Dodgers 2 4 0
Dbacks 3 5 0 WP – Cahill – 11 – 11
LP – Aaron Harang – 9 – 9 SV – Hernandez – 4
Were talking about practice?
No batting practice and phantom ground ball practice was supposed to loosen the team up. Clearly it didn’t help them with their plate approach. The only person that needs more practice is Don Mattingly. The leader of this heartless group of bums filled out the same old lineup card as he has for last 3 weeks! And even exchanging Kemp for Gonzalez and then swapping Gonzalez for Kemp, runs just haven’t come easy and something with the lineup has to be changed. Maybe its time to try Kemp in the lead off role for a few games?
In an impressive first inning against Trevor Cahill, the Dodgers managed to squeak out 2 runs on 2 hits and a hit batter. Gonzalez finally came thru for 2 run double to right. I could end this post right now and that should be enough to tell you that the Dodgers lost in anti-climactic fashion. And that’s basically what they did.
The D’Backs got their first run in the second when Paul Goldschmidt singled to right on an easy looking slider from Harang, stole second when Harang presumably forgot to keep an eye on the d’backs leading base stealer (I know, it sounds weird), then moved to third on a wild pitch and scored on a Justin Upton sac fly.
Its difficult to be too hard on the boys, particularly Victorino. His struggles at the plate, along with Gonzalez, Kemp, and Hanley, are pretty well documented. But at least we can say defensively he is displaying what made him a gold glove winner. To end the second inning, on a difficult play to left, Victorino made a nice catch while crashing into the wall and then was able to double up Montero at first to end the rally. Because against the Dodgers, one run is a rally.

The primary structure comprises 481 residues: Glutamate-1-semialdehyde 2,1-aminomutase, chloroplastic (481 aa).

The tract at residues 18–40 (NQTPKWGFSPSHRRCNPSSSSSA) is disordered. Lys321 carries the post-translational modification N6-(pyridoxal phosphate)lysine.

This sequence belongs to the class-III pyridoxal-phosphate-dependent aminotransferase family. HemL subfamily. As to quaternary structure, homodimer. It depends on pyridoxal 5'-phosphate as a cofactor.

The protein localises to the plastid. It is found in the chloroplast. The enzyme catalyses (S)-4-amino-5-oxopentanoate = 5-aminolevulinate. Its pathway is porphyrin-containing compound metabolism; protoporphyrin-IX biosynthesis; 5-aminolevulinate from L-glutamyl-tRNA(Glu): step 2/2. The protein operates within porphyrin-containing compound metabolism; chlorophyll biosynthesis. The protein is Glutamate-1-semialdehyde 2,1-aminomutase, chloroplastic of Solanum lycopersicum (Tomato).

I suppose it was a little promising to see Harang pitch effectively until he got two outs in the 6th. Then the wheels fell off for him. Despite only throwing 78 pitches, he started missing his curve ball low and his fastball high. Consecutive walks to Goldschmidt and then Montero led to the inevitable down the middle meatball to Upton, who promptly stroked it to left for a single.
And here was the difference in the game: Montero makes the turn to head to third after Upton’s single, and Cruz decides to let the ball go and not cut it off when he had Montero dead in his sights at third base! If Cruz cuts that ball off, were out of the inning having only given up the one run and the lead and go to the top of the 7th in a tie game. Instead, Cruz lets the wide throw go to home, Goldschmidt scores easily, and Montero scampers into third without a throw. Choate then comes in for Harang to face Gerardo Parra and gives up his 15th single in 91 at bats against lefties, to drive in Montero. Tolleson then comes in the game to finish the 7th by striking out McDonald on 6 straight sliders.
Jamey Wright finished an easy 7th in order and Belisario finished the 8th in order. With the exception of 2 (two) Luis Cruz singles, the Dodgers were held hit-less after the first inning. It’s safe to assume that they ran into good pitching today, but we know better. Charles Nagy (D’Backs pitching coach) could have been throwing out there and even he would have held the Dodgers bats at bay.
Charlie Steiner reminded us tonight of the Dodgers schedule as the season comes to a close. According to win-loss records, the Dodgers have the hardest remaining schedule in baseball. If you remember the beginning of the season, part of the reason why the Dodgers were so good, (aside from having a healthy Kemp) was that they had the easiest schedule in the game. And we all happily agreed while they took the wins to the bank. Now that the schedule is not only harder, but the games definitely mean more, the pressure of losing becomes the snowball that melts the Dodgers season.
Maybe Don Mattingly had Phantom Practice to emulate the Phantom baseball the team is playing in games.